FARMINGTON, N.M. — The Ninth Circuit U.S. Court of Appeals upheld the dismissal of a lawsuit and affirmed Navajo Transitional Energy’s right to assert sovereign immunity.
In its ruling July 29, the three-judge panel of the appellate court unanimously upheld a September 2017 U.S. District Court dismissal of a lawsuit brought by Diné C.A.R.E., the Sierra Club and others against various agencies in the Department of Interior attempting to challenge the approval of a 25-year lease extension involving Four Corners Power Plant and Navajo Mine.
The suit was dismissed after Navajo Transitional Energy Company (NTEC) successfully argued that NTEC should be allowed to intervene as a required party to the lawsuit. NTEC is a wholly-owned tribal entity and is entitled to assert sovereign immunity against claims such as the ones being brought by the plaintiffs in the lawsuit.
Therefore, NTEC argued the entire case must be also dismissed. The federal district court agreed, and after allowing NTEC to intervene, proceeded to dismiss the case.
NTEC said, in its unanimous opinion the Ninth Circuit U.S. Court of Appeals recognized and upheld Navajo sovereignty and self-determination.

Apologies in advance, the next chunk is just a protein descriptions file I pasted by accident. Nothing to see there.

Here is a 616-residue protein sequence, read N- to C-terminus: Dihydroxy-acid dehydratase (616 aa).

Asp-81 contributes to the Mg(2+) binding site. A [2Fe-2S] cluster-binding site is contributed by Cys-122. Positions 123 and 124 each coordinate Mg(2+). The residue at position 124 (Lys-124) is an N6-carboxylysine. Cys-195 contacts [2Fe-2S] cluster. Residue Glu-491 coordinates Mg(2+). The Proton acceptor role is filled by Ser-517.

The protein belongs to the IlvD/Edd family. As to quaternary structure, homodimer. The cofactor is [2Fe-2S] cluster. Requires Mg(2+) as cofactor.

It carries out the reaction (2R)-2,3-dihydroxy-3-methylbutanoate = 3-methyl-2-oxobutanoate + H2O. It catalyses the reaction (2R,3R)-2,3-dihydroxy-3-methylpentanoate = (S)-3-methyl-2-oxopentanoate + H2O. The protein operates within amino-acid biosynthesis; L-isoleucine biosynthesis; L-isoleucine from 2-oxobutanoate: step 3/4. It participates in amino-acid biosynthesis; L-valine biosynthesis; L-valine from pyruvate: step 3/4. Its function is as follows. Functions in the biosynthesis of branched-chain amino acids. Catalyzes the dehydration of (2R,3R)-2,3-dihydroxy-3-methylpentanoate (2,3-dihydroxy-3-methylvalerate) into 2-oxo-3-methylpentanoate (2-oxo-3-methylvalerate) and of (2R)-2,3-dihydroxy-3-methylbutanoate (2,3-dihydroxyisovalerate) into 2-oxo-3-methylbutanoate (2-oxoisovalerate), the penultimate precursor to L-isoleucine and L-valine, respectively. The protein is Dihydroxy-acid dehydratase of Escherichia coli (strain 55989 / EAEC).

“The Navajo Nation’s interest is tied to its very ability to govern itself, sustain itself financially, and make decisions about its own natural resources,” Circuit Judge Michelle Friedland wrote.
The appellate court confirmed both NTEC’s right to have intervened in the lawsuit as well as its ability to assert sovereign immunity against the underlying claims asserted by the various environmental groups. Based on these findings, the court upheld the dismissal of all claims.
In addition, the appellate court agreed with previous NTEC arguments that NTEC needed to be named as a party to the litigation. The court held that because no other party to the litigation, including the Department of Interior, could adequately represent NTEC’s interest, the district court did not err in finding that NTEC must be joined to the lawsuit.
The court rejected the plaintiff’s and the US Government’s request to apply the “public rights” exception to exclude NTEC from the lawsuit. The court held that the plaintiff’s arguments “threatened NTEC’s legal entitlements.”
“We are pleased with the well-reasoned decision of the court affirming Navajo self-determination,” said NTEC CEO Clark Moseley. “We are always concerned with outside groups or influences attempting to force their views on the Navajo. With this decision, NTEC can continue to provide economic opportunities for the Navajo people, secure funding for the operation of the Navajo Nation, and promote transitional energy opportunities.”
Information provided by Navajo Transitional Energy Co.